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Amendment 1 Lawsuit Filed: Legislature Must Defend Its 'Land' Rationale

June 22, 2015 - 6:30pm

Insisting the Legislature has ignored Florida voters, environmental litagator Earthjustice filed suit Monday to compel lawmakers to comply with Amendment 1, Water and Land Legacy, in the state Constitution.

The suit (see attached document below) was filed in Leon County Circuit Court on behalf of the Florida Wildlife Federation, the St. Johns Riverkeeper, and the Environmental Confederation of Southwest Florida.

“The Legislature did not do what the amendment requires,” said Manly Fuller, president of Florida Wildlife Federation. “Seventy-five percent of Florida voters approved this amendment last November, and they were clear that they want the state to buy conservation land. Instead, the Legislature took the money and used it for things it should not be spent on. This is a slap in the face to Florida voters, and it should not stand.”

Fuller, with Earthjustice attorney David Guest and St. Johns Riverkeeper Lisa Rinaman, spoke with the press in a telephone conference after the suit was filed.

“The constitutional amendment is clear” said Guest. “A third of the tax on real estate deals is to be used to prevent every last inch of Florida land from getting chewed up by development. But most lawmakers are simply not listening. That’s why we have to go to court.”

Asked why the lawsuit was filed ahead of the governor's signature, Guest said the defendant is the Legislature, not the governor.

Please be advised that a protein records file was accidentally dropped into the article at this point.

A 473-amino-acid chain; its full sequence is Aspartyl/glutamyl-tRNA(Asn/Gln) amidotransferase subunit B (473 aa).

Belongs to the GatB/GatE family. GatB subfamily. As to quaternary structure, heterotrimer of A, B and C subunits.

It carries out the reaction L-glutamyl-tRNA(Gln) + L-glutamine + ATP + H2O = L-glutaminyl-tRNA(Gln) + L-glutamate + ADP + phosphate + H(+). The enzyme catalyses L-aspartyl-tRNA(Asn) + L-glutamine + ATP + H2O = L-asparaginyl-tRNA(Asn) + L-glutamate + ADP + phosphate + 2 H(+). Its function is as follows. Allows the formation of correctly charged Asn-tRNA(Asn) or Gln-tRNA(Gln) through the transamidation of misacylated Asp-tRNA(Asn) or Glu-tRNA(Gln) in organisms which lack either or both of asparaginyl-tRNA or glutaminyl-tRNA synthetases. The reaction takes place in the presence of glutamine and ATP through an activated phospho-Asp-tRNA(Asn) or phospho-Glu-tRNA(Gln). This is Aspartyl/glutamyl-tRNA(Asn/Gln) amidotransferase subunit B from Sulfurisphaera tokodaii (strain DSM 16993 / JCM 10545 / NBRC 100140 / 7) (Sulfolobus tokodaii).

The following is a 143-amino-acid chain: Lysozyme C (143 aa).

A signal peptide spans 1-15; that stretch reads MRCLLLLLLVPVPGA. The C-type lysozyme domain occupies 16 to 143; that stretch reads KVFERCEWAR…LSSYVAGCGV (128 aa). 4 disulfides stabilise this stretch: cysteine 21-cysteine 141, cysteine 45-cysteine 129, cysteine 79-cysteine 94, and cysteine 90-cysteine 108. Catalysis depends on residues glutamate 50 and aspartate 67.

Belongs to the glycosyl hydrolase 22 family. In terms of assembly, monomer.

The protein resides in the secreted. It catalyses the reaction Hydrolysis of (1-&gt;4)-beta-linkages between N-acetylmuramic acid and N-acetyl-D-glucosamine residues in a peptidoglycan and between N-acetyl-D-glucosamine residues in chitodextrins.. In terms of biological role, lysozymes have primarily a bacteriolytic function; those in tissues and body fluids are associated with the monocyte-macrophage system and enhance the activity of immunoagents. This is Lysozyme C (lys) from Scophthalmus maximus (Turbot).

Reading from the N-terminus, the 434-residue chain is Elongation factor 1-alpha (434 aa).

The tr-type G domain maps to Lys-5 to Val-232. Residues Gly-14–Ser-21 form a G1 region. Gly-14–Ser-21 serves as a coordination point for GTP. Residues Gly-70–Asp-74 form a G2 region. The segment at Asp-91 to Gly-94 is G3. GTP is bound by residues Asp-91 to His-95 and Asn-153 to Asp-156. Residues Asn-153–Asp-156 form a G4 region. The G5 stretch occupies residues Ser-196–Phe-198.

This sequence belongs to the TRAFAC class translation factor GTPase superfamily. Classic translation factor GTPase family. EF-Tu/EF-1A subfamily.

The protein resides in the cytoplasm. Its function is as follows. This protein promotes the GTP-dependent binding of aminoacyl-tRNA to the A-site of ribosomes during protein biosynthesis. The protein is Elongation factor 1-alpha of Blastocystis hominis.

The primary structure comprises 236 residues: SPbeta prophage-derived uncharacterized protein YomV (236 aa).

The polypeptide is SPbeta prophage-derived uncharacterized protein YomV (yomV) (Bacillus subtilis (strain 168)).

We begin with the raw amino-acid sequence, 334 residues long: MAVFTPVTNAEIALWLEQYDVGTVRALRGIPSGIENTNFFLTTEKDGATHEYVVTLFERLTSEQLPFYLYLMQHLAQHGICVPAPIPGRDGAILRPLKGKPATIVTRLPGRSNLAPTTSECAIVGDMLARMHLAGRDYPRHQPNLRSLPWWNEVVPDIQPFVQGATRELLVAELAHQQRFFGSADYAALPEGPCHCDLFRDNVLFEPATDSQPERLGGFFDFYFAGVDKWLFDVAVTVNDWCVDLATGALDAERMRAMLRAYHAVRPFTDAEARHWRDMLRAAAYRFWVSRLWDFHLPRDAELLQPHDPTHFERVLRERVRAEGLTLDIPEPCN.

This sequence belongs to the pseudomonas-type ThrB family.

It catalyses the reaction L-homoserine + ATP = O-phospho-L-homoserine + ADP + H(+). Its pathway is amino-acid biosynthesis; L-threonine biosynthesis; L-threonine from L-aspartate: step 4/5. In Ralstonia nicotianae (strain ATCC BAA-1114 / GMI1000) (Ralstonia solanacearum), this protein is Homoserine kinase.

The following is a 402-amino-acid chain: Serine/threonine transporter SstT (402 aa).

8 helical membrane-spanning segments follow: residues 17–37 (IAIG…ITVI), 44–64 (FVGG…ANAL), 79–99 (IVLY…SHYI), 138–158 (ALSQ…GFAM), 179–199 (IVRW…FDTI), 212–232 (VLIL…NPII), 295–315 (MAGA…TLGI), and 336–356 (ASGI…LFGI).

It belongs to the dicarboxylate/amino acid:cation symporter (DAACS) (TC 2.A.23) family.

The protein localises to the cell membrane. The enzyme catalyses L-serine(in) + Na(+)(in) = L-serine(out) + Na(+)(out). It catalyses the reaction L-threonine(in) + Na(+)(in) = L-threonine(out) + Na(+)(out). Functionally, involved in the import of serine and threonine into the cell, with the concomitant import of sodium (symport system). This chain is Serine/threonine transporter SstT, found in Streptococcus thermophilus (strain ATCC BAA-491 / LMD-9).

He said getting a temporary injunction was a consideration, but to do that, the plaintiffs would have to put up a bond in the tens of millions of dollars.

Guest emphasized that the lawsuit doesn't specify what lands should be bought or where. "We're not saying this is what you have to do, we're saying this is what you can't do," he said.

"We want the courts to identify what's permissible." The amendment is about management of qualifying lands, Guest said, not, for example, about maintenance of state forests, which were never part of the amendment. "There's tens of millions of dollars in salaries for the Department of Forestry (taken from Amendment 1 money)."   

The Water and Land Conservation Amendment requires that, for the next 20 years, 33 percent of the proceeds from real estate documentary-stamp taxes go for land acquisition. For the upcoming year, the share of the real-estate tax is projected to bring in more than $740 million.

“It’s sad that a positive groundswell of popular support for conserving Florida’s best places has come to this,” said Rinaman. “It’s a shame we have to go to court to force legislators to do what their constituents directed.”

Becky Ayech of the Environmental Confederation of Southwest Florida did not participate in the conference call, but said this in a prepared release: “As a citizen who has worked her whole life to save what’s left of our beautiful state, I was so happy to see Florida voters pass the Water and Land Conservation Amendment last fall by such a huge margin. And now, to see that victory get wrecked by a political bait-and-switch leaves me and so many other people outraged. We need the legal system to set this right.”

In a statement issued Monday night, House Speaker Steve Crisafulli said, "The fact that the Legislature received news of the lawsuit from the media reveals much about the plaintiffs' motivation. The Legislature complied with both the spirit and the letter of the Constitution, and we look forward to defending against this politically motivated lawsuit."